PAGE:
A Personal History of Music, Day 26: “Cut Your Teeth,” by Kyla La Grange

John Scalzi

Because I am a hopeless, story-seeking nerd, I have created a whole backstory to the video to the Kyla La Grange song “Cut Your Teeth,” which is taken from the album of the same name. Very briefly, La Grange and her background singers are in hell, for whatever reason they have found themselves in hell, and their eternal damnation is to be part of a kitschy music box-like existence, in which they perform for whatever devil spawn happen to be wandering by and want to be momentarily entertained. There’s more to it than that — I could go on — but that’s the gist of it. Whether this has anything to do with how La Grange and her collaborators imagined this particular video is aside the point. This is my fan fiction and I’m sticking to it.

Mind you, I wouldn’t be whomping up a whole backstory to the video if the song didn’t work for me so well that I made a choice to listen to it over and over. And in fact this song, and the entire album it’s part of, are very much up my alley, icy electronica paired up with stories of loneliness and heartbreak (sometimes La Grange’s, sometimes someone else’s), sung in a sweet but disaffected voice by La Grange. I’m at a point in my life where I don’t listen to albums all the way through very much anymore, but Cut Your Teeth is one I put on and let run. It’s a whole mood, and sometimes I want to spend an hour inside a mood.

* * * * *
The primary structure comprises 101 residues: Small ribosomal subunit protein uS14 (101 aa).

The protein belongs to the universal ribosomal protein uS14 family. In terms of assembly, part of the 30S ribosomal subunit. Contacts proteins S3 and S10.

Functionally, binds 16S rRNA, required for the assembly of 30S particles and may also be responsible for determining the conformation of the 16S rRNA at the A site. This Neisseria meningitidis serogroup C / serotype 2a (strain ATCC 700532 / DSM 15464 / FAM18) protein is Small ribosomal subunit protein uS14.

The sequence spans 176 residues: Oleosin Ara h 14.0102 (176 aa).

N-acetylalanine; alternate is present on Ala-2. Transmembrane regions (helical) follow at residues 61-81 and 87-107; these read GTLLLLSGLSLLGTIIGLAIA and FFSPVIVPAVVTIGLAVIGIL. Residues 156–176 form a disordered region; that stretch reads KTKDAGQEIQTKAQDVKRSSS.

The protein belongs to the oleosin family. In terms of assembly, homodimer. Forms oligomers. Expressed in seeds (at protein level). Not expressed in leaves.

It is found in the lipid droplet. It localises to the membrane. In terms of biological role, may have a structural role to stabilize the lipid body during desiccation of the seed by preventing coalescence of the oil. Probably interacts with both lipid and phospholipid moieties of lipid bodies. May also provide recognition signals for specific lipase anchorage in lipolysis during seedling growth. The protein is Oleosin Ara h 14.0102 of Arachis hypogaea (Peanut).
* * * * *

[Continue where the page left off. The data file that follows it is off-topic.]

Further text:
That mood is enough that it’s fair to say that La Grange is my favorite “new” artist of the last decade or so (“new” in quotes here because Cut Your Teeth is from 2014; as I get older my definition of “new” stretches). She in fact just put a new album this year, which makes me happy. There are new videos. I have no made backstories for them. Yet.

— JS

2 Comments on “A Personal History of Music, Day 26: “Cut Your Teeth,” by Kyla La Grange”

  1. This is a haunting song which – I agree – it’s possible to listen to repeatedly. What really makes it for me are those keening background vocals that first show up at 0.42. Creepy!

  2. She’s always fascinated me as an artist. Her first big record was this sort of Nick Cave-ish southern gothic kinda thing, then her second was all this moody electronic music, working with of-the-moment producers. She was clearly on a trajectory for constant reinvention, which is tough to pull off but really impressive when done right. I’ve yet to give her new one a spin; I have high hopes.

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